Apple Archive

A New Age in Personal Computing

- 2002.04.12

In this day and age, a single home might have two, three, or maybe even four computers in use. This raises the question, is the all-purpose "home computer" dead?

In 1996, the two most notable companies that sold these types of computers were probably Apple and Compaq.

What was available in 1996?

Apple had its Performa line, which it had launched 1992. In 1996, one could buy a Performa 5200, 6200, or 6400 model with 16 MB of RAM and a 1, 1.3, or 2 GB hard drive. Each one came with stereo speakers (often built into the monitor), a CD-ROM drive, a built in modem, and a software bundle.

Compaq had its Presario, which it had been making since about 1993. You could buy a desktop or tower Compaq with a 14" monitor, stereo speakers, a modem, and a CD-ROM drive. These models typically shipped with 8 or 16 MB of RAM, and 1-2 GB hard drives.

Were they any good?

Apple's Performa 5200 and 6200 series contained loads of bugs, were slow on the Internet, shipped with slow modems, and didn't come with enough memory to even run some of the applications that came with the computer!

Compaq's Presario line wasn't any better. 16 MB of RAM was barely enough for Windows 95 alone, never mind the many add-ons Compaq installed with the system. Your computer was pretty much unusable until you upgraded the memory. Also keep in mind that the hardware that Compaq was making then wasn't extremely upgradeable either (much like Apple's Performa 52/6200s), and was relatively poorly made, also like Apple's offerings of the time.

If multimedia was the thing then, what are people buying now?

Today the digital hub and home entertainment are all the rage. People want computers that let them watch TV, download music from the Internet and burn it to CD, watch DVDs, and, of course, chat with their friends online. They also want quality, and standards for both Apple and Compaq have improved since 1996. As I'm sure you know, Apple computers are now incredibly well designed and very solid machines. Compaqs aren't great in terms of case quality and upgradeability, but they are much better than they were in 1996.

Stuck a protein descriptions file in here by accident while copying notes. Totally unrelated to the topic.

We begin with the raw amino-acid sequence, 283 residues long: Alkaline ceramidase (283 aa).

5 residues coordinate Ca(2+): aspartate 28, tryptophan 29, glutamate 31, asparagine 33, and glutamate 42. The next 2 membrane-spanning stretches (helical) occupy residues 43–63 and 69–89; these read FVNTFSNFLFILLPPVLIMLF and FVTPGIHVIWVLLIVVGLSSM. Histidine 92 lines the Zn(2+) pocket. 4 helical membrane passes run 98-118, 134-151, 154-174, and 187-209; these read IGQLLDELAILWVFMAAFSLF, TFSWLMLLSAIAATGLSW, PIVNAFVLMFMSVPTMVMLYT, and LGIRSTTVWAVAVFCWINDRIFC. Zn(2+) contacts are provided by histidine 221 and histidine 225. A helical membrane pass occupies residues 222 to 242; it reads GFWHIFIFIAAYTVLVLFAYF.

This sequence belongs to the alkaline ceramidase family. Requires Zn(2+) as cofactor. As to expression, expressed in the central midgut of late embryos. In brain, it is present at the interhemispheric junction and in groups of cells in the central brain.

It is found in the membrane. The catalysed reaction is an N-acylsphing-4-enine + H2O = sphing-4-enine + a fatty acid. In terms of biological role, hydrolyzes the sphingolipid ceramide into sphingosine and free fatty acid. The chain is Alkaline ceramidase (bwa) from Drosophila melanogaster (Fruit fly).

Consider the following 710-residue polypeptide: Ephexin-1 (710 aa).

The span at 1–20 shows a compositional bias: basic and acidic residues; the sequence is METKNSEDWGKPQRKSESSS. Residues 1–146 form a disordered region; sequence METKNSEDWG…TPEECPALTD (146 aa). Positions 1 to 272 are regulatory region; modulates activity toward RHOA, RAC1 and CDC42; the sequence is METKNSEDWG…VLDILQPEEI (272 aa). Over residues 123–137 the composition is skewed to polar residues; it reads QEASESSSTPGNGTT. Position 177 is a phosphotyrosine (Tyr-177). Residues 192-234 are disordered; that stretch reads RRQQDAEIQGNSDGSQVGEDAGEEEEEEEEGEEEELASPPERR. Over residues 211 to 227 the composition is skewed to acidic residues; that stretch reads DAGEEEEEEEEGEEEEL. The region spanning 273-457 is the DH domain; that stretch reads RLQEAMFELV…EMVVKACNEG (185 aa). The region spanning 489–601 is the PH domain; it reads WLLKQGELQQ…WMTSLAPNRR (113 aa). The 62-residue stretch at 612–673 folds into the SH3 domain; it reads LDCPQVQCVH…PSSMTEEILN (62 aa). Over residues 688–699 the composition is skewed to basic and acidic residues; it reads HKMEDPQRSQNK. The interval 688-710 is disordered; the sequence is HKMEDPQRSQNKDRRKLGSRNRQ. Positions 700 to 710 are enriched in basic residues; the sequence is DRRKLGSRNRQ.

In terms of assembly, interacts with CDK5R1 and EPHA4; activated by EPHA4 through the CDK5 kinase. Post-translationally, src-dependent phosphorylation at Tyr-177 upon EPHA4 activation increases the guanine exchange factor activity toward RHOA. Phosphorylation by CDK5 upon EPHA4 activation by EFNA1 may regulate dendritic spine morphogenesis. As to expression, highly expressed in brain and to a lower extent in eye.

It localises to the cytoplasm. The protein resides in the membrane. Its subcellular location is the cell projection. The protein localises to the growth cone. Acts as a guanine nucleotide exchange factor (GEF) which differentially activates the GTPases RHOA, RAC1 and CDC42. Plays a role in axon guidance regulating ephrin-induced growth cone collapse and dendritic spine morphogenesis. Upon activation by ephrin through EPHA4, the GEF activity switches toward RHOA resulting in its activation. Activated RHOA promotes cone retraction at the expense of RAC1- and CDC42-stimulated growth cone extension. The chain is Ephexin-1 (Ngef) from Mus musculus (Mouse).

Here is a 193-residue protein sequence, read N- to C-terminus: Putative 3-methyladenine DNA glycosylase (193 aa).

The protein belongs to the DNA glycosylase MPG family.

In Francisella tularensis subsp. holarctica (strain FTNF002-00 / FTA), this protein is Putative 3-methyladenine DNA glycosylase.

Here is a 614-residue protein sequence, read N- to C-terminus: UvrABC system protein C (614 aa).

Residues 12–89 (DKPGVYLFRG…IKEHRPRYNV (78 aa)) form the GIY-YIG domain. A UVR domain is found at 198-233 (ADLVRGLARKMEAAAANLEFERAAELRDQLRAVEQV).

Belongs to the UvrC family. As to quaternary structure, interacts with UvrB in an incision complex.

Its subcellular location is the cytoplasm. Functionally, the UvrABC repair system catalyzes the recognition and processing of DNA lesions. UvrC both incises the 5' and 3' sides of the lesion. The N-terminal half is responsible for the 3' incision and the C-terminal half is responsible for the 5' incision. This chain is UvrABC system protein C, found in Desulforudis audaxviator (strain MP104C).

Who's buying these computers?

Yeah, okay, it's usually the head of the household paying for it, but the age of the single "family computer" is gone. Multiple users are a thing of the past; now each member of the family often has his or her own computer. The ten-year-old has his own iMac so he can chat with his friends online and do school reports. His older sister has a G4 so she can learn Web design at school. Their mother has an iMac so she can store recipes, send emails, and research things online. Their father has a PowerBook so he can do his work while he is away on business. He's also got an IBM as a company computer.

Today's family is a computer family. The age of the multimedia "family PC" has come and gone. Now each member has a computer to store personal applications, documents, and music. The personal computer has once again become personal.

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